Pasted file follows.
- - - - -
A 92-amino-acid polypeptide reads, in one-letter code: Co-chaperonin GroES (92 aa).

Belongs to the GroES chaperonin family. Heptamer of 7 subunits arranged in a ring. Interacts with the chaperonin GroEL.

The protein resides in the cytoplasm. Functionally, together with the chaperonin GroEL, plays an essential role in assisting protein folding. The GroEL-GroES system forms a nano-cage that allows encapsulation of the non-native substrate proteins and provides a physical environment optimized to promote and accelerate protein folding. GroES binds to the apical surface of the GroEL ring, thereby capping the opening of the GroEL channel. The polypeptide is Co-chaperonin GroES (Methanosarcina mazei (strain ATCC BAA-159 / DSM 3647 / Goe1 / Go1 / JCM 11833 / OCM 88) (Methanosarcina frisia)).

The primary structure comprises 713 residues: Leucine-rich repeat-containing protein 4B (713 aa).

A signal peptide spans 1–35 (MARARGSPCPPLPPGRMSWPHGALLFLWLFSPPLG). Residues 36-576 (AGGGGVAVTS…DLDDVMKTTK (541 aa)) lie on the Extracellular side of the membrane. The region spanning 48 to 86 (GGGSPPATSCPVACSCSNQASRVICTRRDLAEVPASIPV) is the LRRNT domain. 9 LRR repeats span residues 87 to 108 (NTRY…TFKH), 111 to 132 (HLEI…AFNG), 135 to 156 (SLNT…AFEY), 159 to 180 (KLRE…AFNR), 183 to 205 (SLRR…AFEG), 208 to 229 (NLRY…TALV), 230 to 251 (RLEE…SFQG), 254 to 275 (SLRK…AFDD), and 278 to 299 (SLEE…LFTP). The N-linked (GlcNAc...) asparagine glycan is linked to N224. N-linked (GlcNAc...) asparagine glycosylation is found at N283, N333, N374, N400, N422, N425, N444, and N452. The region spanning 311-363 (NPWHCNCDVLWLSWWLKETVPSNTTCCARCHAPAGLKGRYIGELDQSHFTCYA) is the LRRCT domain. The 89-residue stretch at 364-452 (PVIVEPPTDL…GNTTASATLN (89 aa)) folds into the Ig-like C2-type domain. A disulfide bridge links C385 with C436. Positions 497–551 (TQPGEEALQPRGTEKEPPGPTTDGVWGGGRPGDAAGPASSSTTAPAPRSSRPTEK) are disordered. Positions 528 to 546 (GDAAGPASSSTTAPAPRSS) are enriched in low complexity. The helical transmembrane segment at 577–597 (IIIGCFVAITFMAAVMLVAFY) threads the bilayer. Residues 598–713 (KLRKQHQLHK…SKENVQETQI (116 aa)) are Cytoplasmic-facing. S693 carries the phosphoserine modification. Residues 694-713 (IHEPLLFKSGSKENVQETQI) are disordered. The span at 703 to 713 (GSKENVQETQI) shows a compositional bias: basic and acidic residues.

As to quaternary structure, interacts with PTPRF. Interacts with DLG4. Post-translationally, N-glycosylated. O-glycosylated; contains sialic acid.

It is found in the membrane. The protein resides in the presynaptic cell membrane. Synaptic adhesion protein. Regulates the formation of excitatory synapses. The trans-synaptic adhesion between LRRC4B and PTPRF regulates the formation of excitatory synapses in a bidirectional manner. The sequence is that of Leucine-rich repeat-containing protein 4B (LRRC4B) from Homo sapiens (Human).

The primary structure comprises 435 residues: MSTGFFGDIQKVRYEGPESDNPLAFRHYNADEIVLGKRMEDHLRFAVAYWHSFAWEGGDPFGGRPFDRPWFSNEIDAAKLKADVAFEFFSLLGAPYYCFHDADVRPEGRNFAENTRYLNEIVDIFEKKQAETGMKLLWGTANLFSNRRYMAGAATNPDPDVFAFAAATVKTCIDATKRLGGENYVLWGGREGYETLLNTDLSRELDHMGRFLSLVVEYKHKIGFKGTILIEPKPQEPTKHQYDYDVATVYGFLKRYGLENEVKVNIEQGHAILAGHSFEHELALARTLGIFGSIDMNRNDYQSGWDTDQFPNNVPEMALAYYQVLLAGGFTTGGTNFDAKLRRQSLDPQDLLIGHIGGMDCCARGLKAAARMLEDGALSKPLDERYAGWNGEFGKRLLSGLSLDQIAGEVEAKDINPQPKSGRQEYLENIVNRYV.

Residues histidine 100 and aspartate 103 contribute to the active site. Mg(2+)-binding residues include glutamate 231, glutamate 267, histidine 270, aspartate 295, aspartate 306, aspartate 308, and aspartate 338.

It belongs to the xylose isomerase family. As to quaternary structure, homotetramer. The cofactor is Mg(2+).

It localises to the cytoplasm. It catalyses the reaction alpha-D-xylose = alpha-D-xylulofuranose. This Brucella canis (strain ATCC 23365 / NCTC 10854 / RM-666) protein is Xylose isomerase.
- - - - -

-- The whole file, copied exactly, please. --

A 92-amino-acid polypeptide reads, in one-letter code: Co-chaperonin GroES (92 aa).

Belongs to the GroES chaperonin family. Heptamer of 7 subunits arranged in a ring. Interacts with the chaperonin GroEL.

The protein resides in the cytoplasm. Functionally, together with the chaperonin GroEL, plays an essential role in assisting protein folding. The GroEL-GroES system forms a nano-cage that allows encapsulation of the non-native substrate proteins and provides a physical environment optimized to promote and accelerate protein folding. GroES binds to the apical surface of the GroEL ring, thereby capping the opening of the GroEL channel. The polypeptide is Co-chaperonin GroES (Methanosarcina mazei (strain ATCC BAA-159 / DSM 3647 / Goe1 / Go1 / JCM 11833 / OCM 88) (Methanosarcina frisia)).

The primary structure comprises 713 residues: Leucine-rich repeat-containing protein 4B (713 aa).

A signal peptide spans 1–35 (MARARGSPCPPLPPGRMSWPHGALLFLWLFSPPLG). Residues 36-576 (AGGGGVAVTS…DLDDVMKTTK (541 aa)) lie on the Extracellular side of the membrane. The region spanning 48 to 86 (GGGSPPATSCPVACSCSNQASRVICTRRDLAEVPASIPV) is the LRRNT domain. 9 LRR repeats span residues 87 to 108 (NTRY…TFKH), 111 to 132 (HLEI…AFNG), 135 to 156 (SLNT…AFEY), 159 to 180 (KLRE…AFNR), 183 to 205 (SLRR…AFEG), 208 to 229 (NLRY…TALV), 230 to 251 (RLEE…SFQG), 254 to 275 (SLRK…AFDD), and 278 to 299 (SLEE…LFTP). The N-linked (GlcNAc...) asparagine glycan is linked to N224. N-linked (GlcNAc...) asparagine glycosylation is found at N283, N333, N374, N400, N422, N425, N444, and N452. The region spanning 311-363 (NPWHCNCDVLWLSWWLKETVPSNTTCCARCHAPAGLKGRYIGELDQSHFTCYA) is the LRRCT domain. The 89-residue stretch at 364-452 (PVIVEPPTDL…GNTTASATLN (89 aa)) folds into the Ig-like C2-type domain. A disulfide bridge links C385 with C436. Positions 497–551 (TQPGEEALQPRGTEKEPPGPTTDGVWGGGRPGDAAGPASSSTTAPAPRSSRPTEK) are disordered. Positions 528 to 546 (GDAAGPASSSTTAPAPRSS) are enriched in low complexity. The helical transmembrane segment at 577–597 (IIIGCFVAITFMAAVMLVAFY) threads the bilayer. Residues 598–713 (KLRKQHQLHK…SKENVQETQI (116 aa)) are Cytoplasmic-facing. S693 carries the phosphoserine modification. Residues 694-713 (IHEPLLFKSGSKENVQETQI) are disordered. The span at 703 to 713 (GSKENVQETQI) shows a compositional bias: basic and acidic residues.

As to quaternary structure, interacts with PTPRF. Interacts with DLG4. Post-translationally, N-glycosylated. O-glycosylated; contains sialic acid.

It is found in the membrane. The protein resides in the presynaptic cell membrane. Synaptic adhesion protein. Regulates the formation of excitatory synapses. The trans-synaptic adhesion between LRRC4B and PTPRF regulates the formation of excitatory synapses in a bidirectional manner. The sequence is that of Leucine-rich repeat-containing protein 4B (LRRC4B) from Homo sapiens (Human).

The primary structure comprises 435 residues: MSTGFFGDIQKVRYEGPESDNPLAFRHYNADEIVLGKRMEDHLRFAVAYWHSFAWEGGDPFGGRPFDRPWFSNEIDAAKLKADVAFEFFSLLGAPYYCFHDADVRPEGRNFAENTRYLNEIVDIFEKKQAETGMKLLWGTANLFSNRRYMAGAATNPDPDVFAFAAATVKTCIDATKRLGGENYVLWGGREGYETLLNTDLSRELDHMGRFLSLVVEYKHKIGFKGTILIEPKPQEPTKHQYDYDVATVYGFLKRYGLENEVKVNIEQGHAILAGHSFEHELALARTLGIFGSIDMNRNDYQSGWDTDQFPNNVPEMALAYYQVLLAGGFTTGGTNFDAKLRRQSLDPQDLLIGHIGGMDCCARGLKAAARMLEDGALSKPLDERYAGWNGEFGKRLLSGLSLDQIAGEVEAKDINPQPKSGRQEYLENIVNRYV.

Residues histidine 100 and aspartate 103 contribute to the active site. Mg(2+)-binding residues include glutamate 231, glutamate 267, histidine 270, aspartate 295, aspartate 306, aspartate 308, and aspartate 338.

It belongs to the xylose isomerase family. As to quaternary structure, homotetramer. The cofactor is Mg(2+).

It localises to the cytoplasm. It catalyses the reaction alpha-D-xylose = alpha-D-xylulofuranose. This Brucella canis (strain ATCC 23365 / NCTC 10854 / RM-666) protein is Xylose isomerase.